Argued February 8, 1980
March 25, 1980.
Public assistance — Unemancipated minor child — Definition — 55 Pa. Code § 257.22 — Parental household — Care and control — Remand.
1. In a public assistance case, where the Department of Public Welfare uses the incorrect definition of unemancipated minor child, and where the correct definition in 55 Pa. Code § 257.22 does not require the claimant to leave her parental household to be considered emancipated, the case must be remanded for the making of findings of fact and conclusions of law on whether the claimant was independent of the parent's care and control, as required by the definition. 
Argued February 8, 1980, before Judges ROGERS, MacPHAIL and WILLIAMS, JR., sitting as a panel of three.
Appeal, No. 98 C.D. 1979, from the Order of the Department of Public Welfare in case of Appeal of Christine Wilson, No. 19917-C2.
Application to the Lycoming County Board of Assistance for public assistance. Application denied. Applicant appealed to the Department of Public Welfare. Appeal denied. Applicant appealed to the Commonwealth Court of Pennsylvania. Held: Reversed and remanded.
Catharine Stewart, with her George R. Price, Jr., and Walter Perry, III, for petitioner.
Lenore M. Urbano, with her Linda M. Gunn, Assistant Attorney General, for respondent.
Christine Wilson (Petitioner) applied to the Lycoming County Board of Assistance (Board) for public assistance. At the time of her application, she was seventeen years old and the mother of a small child. She was receiving Aid to Families with Dependent Children (AFDC) benefits for the child and it was through the child's AFDC unit which she sought assistance. She and her child resided in the same house as her mother and a minor sister. The Board, in essence, found that Claimant was an unemancipated minor child, that her mother's income was available to her, and that Claimant, therefore, was ineligible for assistance. Following a fair hearing, the Department of Public Welfare (DPW) affirmed the Board's order. Claimant has appealed to this Court from the order of DPW.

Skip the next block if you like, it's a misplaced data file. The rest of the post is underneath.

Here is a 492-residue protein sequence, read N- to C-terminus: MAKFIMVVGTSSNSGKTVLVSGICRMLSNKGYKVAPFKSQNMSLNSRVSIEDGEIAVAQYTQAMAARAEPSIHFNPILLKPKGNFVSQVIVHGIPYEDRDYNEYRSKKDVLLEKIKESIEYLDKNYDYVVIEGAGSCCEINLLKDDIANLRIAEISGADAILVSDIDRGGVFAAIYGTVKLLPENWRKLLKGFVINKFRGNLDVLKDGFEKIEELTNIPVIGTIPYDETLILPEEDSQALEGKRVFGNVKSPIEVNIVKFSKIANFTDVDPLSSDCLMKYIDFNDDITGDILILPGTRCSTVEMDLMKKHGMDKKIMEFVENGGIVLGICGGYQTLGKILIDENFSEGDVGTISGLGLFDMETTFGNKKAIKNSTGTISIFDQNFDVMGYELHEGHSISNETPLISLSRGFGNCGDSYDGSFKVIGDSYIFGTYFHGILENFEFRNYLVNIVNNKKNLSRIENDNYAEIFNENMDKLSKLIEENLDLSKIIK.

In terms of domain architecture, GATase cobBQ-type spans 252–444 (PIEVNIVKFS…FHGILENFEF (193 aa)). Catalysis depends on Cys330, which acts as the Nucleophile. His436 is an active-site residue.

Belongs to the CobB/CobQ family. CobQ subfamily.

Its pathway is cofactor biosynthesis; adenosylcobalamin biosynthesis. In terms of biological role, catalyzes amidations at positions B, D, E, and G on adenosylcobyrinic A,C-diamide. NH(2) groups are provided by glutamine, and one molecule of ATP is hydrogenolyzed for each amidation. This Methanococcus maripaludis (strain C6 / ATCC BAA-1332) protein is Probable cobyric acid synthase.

At the time of the determination, Claimant's mother was receiving $91.00 per week in unemployment compensation benefits.
Claimant raises three issues in her appeal to us: whether DPW applied the wrong regulation in determining whether she was emancipated for purposes of being attached to her daughter's AFDC unit, whether DPW erred in determining that she was not emancipated, and whether the regulation applied concerning Claimant's emancipation was based on an irrebuttable presumption which violated her due process rights. We agree with Claimant that DPW applied the wrong regulation. Accordingly, we reverse DPW's order and remand this case for reconsideration in light of the proper regulation.
In determining that Claimant, was not an "emancipated minor," DPW applied a definition of that term as found in 55 Pa. Code § 145.62:
Emancipated minor — This term shall include the following:
(i) A minor who is aged 16 or over, who has left the parental household and has established himself as a separate entity free to act upon his own responsibility, and who is capable of acting independently of any parental control. If such a minor again lives with his parents he will no longer be considered emancipated unless he remains independent of his parents' control.
Claimant argues, correctly, that the above definition applies to emancipation as it relates to general assistance benefits but not to the AFDC benefits for which she applied. She also argues, again correctly, that the definition concerning emancipation applicable to her situation is found at 55 Pa. Code § 257.22. Fink v. Department of Public Welfare, 44 Pa. Commw. 210, 215-16, 403 A.2d 214, 217 (1979). Section 257.22 defines " unemancipated minor child" as "One who is under 21 years of age, not married, and in the care and control of his parents." The issue we must first determine is whether on the facts of this case, DPW's application of the wrong definition of emancipation resulted in error.